9. Your skin WILL notice the difference. ¬†Do you need to use a moisturiser after washing your hands with commercial bar or liquid soap? ¬†You probably won’t after using my soap. ¬†The generous amount of cocoa butter and shea butter in each and every bar, along with all that lovely glycerin, will ensure that your hands feel clean, soft and moisturised after every use.
  10. My soap is made by hand, in small batches, with an awful lot of care and attention to detail. Yes, you will pay more for it than you would a bar of commercially made soap, but you know what? You absolutely get what you pay for.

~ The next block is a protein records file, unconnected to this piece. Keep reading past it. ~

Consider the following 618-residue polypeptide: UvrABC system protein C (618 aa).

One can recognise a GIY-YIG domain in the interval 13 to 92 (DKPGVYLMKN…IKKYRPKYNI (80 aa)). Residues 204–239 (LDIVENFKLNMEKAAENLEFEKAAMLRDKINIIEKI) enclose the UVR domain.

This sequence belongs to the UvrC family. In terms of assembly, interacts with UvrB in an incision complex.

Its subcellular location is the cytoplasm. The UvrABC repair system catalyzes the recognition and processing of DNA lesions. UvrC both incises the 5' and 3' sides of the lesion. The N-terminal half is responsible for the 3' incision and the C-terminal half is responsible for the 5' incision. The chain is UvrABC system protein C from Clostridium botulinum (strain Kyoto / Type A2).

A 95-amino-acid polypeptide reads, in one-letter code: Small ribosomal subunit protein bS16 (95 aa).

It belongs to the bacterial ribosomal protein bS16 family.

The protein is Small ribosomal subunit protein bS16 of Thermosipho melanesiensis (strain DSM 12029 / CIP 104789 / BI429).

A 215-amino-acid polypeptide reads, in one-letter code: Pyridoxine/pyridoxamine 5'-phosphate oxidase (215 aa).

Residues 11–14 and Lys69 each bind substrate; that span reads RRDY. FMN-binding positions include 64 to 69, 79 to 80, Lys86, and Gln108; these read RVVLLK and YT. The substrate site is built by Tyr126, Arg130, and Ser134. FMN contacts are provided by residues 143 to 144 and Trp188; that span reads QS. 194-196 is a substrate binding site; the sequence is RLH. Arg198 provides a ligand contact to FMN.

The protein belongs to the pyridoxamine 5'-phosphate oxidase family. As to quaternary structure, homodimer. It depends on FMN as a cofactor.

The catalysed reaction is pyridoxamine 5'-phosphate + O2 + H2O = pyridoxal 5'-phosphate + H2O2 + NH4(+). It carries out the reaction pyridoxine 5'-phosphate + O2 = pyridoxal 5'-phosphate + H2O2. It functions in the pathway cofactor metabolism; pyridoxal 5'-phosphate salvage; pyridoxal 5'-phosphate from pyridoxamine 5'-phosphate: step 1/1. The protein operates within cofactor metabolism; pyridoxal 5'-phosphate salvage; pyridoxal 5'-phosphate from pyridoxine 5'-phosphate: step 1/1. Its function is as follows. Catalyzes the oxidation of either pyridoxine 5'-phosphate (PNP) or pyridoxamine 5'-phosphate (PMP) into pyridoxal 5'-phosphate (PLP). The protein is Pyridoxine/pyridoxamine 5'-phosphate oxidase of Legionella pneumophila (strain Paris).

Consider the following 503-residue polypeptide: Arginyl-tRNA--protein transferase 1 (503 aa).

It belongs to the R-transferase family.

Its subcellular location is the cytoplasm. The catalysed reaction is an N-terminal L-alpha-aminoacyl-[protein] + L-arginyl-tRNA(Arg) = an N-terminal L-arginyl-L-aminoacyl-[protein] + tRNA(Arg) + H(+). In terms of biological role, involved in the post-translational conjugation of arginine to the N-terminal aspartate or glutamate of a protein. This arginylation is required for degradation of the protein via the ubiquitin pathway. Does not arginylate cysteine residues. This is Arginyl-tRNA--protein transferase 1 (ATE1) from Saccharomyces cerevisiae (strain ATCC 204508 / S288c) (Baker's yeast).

There you go, 10 really good reasons why I believe my soap is better than commercially produced soaps. ¬†Try some ūüėÄ

Luscious Lavender

Luscious Lavender

Serenity (Patchouli, orange, lemon & ylang ylang essential oils)

Serenity (Patchouli, orange, lemon & ylang ylang essential oils)

Botanica

Botanica (Lavender, lemon & lime essential oils)

 

Clarity (Lemongrass & Clary Sage)

Clarity

Blodau - freshly cut

Blodau (Flowers) Рfreshly cut  (lavender, ylang ylang & rosewood essential oils)

 

When Fragrance Oils Go Rogue

My hands-down-most-popular summer special last year was my Lemon Verbena Confetti, so obviously I had to make it again this year.  It has a white base colour, is crammed with multi-coloured soap shavings and is fragranced with an amazing smelling Lemon Verbena fragrance oil.  I LOVE lemon verbena – it’s fresh, crisp and citrussy with herbaceous notes, but sadly, this particular lemon verbena fragrance does NOT behave itself in cold process soap.